A forensic examination of Horan’s computer uncovered recorded Skype calls between him and two nine-year-old-girls, both individually and together. The recordings included footage of these girls engaging in graphic sexual acts.




Dublin Circuit Criminal Court heard Horan would use Kik to share child porn images and videos with unidentified users around the world, most of whom claimed to be young teenagers.




Threat to Share Images

He threatened to share an 11-year-old girl's nude images to her social media accounts if she didn't send him further graphic photos.


In the text exchange between them, this girl repeatedly told Horan she would kill herself.  He continued to coerce her to send more images, the court heard.




Horan pleaded guilty to: two counts in relation to sexually exploiting two girls; two more counts of sexually exploiting a child and one count of distributing child pornography on dates in 2015; possessing child porn at his address on July 11th, 2015; three further counts of sexually exploiting female children through Snapchat and Instagram in the State on dates between May 21st, 2015 and July 7th, 2016; possessing child porn on a Sony mobile phone at his home on July 7th, 2016.  He has no previous convictions.




 Judge Nolan ... said ... "the crimes were all committed for Horan’s indulgence and pleasure and Horan had exploited children in a most horrible way."   He said Horan’s actions would have long-term effects on the victims.


“He knew what he was doing was wrong. He understood the damage and yet he didn’t stop what he was doing,” he said.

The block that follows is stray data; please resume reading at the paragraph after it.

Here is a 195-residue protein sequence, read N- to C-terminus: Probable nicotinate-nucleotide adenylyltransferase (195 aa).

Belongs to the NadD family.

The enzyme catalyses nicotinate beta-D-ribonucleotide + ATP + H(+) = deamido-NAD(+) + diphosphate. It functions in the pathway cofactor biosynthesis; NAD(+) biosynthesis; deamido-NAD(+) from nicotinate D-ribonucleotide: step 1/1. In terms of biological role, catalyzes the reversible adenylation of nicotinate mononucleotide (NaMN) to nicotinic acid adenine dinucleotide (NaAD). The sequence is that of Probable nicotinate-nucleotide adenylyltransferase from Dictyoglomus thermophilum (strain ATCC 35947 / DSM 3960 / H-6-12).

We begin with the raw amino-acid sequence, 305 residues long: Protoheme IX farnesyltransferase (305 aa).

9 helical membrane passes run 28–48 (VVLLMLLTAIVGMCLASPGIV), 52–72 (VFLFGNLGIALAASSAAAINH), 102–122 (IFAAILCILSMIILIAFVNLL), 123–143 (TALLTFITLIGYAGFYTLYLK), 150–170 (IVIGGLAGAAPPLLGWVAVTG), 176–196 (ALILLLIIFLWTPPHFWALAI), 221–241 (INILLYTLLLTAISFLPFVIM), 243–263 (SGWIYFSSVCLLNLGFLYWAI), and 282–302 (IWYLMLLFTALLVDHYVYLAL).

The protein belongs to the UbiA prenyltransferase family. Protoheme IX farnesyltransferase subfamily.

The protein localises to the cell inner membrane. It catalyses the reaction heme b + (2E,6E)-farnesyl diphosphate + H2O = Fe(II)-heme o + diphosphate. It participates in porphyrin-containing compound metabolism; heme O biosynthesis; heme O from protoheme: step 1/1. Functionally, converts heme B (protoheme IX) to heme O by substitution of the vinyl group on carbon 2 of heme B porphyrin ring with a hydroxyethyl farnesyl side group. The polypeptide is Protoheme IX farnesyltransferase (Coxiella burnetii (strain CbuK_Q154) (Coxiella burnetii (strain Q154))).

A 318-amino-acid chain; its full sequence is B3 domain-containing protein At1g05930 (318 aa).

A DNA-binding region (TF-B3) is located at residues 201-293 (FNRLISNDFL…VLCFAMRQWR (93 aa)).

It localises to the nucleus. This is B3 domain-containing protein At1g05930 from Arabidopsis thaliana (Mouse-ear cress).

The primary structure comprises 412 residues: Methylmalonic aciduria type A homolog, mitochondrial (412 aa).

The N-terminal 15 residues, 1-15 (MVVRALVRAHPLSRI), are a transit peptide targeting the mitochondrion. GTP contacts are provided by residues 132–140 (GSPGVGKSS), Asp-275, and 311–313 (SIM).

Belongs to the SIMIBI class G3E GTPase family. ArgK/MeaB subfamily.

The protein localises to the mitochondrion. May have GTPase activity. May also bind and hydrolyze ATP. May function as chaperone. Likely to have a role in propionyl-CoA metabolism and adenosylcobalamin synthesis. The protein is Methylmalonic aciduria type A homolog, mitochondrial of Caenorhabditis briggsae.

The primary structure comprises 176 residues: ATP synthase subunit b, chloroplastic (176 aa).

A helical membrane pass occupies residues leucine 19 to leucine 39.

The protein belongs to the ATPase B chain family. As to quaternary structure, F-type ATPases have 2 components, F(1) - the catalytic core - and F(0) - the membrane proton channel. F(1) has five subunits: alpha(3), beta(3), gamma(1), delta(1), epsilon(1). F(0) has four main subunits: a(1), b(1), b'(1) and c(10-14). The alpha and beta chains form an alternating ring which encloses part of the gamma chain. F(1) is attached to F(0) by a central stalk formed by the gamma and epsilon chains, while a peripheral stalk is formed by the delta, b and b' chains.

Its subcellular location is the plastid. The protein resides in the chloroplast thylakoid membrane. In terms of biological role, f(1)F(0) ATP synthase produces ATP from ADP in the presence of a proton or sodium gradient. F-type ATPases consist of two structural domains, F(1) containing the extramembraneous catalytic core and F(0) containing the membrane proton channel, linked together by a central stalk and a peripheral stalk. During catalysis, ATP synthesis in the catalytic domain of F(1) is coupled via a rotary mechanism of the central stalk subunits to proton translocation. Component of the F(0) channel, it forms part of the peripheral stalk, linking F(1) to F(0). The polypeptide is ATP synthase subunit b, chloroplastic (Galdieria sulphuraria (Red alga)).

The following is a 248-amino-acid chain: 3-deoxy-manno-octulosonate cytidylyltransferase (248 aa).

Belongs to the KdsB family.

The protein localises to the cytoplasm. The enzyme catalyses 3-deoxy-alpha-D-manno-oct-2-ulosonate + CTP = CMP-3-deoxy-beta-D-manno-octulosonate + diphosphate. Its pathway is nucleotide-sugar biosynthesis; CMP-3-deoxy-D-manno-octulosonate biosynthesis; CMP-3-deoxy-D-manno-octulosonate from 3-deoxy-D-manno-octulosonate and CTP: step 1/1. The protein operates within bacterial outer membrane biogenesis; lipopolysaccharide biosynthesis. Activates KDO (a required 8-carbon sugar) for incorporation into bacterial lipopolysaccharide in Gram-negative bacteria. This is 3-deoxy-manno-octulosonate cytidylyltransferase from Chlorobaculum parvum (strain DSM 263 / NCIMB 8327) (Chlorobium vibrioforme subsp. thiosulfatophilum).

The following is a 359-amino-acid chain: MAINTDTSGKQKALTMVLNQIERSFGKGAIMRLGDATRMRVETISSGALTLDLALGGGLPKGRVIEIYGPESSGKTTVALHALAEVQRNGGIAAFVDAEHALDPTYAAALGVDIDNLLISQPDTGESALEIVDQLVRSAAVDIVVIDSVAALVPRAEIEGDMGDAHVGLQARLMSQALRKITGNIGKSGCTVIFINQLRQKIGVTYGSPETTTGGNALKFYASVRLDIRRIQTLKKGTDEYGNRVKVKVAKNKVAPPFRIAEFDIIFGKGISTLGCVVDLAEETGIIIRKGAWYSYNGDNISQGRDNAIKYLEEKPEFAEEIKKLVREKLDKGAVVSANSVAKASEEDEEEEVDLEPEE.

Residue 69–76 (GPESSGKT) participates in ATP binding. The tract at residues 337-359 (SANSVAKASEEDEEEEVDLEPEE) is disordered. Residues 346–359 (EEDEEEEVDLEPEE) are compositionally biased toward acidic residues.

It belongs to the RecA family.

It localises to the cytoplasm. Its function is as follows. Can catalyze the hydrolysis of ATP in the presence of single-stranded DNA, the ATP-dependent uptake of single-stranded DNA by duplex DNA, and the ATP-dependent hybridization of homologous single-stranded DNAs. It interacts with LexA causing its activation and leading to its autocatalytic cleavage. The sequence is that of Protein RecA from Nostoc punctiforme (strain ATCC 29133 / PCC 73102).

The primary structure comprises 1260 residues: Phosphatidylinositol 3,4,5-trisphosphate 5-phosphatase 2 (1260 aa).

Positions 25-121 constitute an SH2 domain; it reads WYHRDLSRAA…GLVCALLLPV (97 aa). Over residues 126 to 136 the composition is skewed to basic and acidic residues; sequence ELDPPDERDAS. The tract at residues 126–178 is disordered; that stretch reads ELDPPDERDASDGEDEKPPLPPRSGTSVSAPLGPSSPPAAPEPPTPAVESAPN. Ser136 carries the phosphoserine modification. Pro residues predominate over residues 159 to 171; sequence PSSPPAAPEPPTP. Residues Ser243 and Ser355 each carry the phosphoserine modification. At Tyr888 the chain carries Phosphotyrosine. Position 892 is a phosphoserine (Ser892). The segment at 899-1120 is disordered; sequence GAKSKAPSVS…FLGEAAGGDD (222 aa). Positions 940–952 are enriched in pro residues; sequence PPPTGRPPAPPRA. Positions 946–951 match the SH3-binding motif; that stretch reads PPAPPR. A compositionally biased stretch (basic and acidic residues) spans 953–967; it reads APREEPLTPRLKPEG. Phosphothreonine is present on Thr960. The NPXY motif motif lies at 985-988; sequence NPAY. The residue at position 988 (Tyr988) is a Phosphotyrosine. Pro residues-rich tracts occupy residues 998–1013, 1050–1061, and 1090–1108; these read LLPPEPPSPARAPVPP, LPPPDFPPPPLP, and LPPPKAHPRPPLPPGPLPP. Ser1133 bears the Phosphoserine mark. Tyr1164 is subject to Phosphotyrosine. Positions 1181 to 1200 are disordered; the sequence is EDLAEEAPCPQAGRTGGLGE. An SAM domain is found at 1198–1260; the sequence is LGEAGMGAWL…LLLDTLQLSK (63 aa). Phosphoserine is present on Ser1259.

[All text in italics is copied from The Irish Times online Articles. Rearrangement of text and headings was added by me, ICOB.]

















I hope the above edited elements of the coverage of the trial would be of general use to children, young people, and the adults in their lives, as an introduction to the topic of staying safe online, on Tablets, smartphones and other devices. 




See here for the full reportage Updated: The Irish Times, Fri, Jan 26, 2018, 20:30

Reporters: Declan Brennan, Aoife Nic Ardghail. for full text of Irish Times Articles.




I suggest that all PGCs, and any adults who play a large part in children's, youngsters' and young adults' lives might read ALL the various articles listed in this Post.   If a child or young teenager has heard of the court case, and wants to know more, reading through the articles together would be useful for both the adult and the child or young person. 




I suggest the adult should read through first, checking the meanings of any technical terms, or any everyday terms that had never seemed so scary previously.  The adult would feel more confident about being able to answer possible questions.   Once armed with information, I believe the PGCs, or significant adults, should start a conversation at a quiet, relaxed time, about the court case, asking if the youngster has heard anything about it.  




It may have been huge in Ireland, but people overseas will be unaware of this court case, and the public's memory fades.  However, it is still an easy to understand case to use as an example.




While bearing in mind that this case focused on young girls, and that boys are equally at risk, I suggest putting these horrible experiences to a positive use, as the basis for study by families, classes, and all students, to check that everyone knows what to look out for, and what to do if there is a fear that personal information has passed to another.



The situation of the young girls would engender both empathy and determination in children, youngsters, and young people.  No-one would want to go through their experiences, and they are easy to imagine. 




I believe having prepared a child by saying what you are about to read with him or her is upsetting, but very important to know about - the adult should just jump in, and trust to his or her relationship with the child,  and that any questions shall be answered.  




Take your time.  Take opportunities to ask if he or she understands what has happened so far.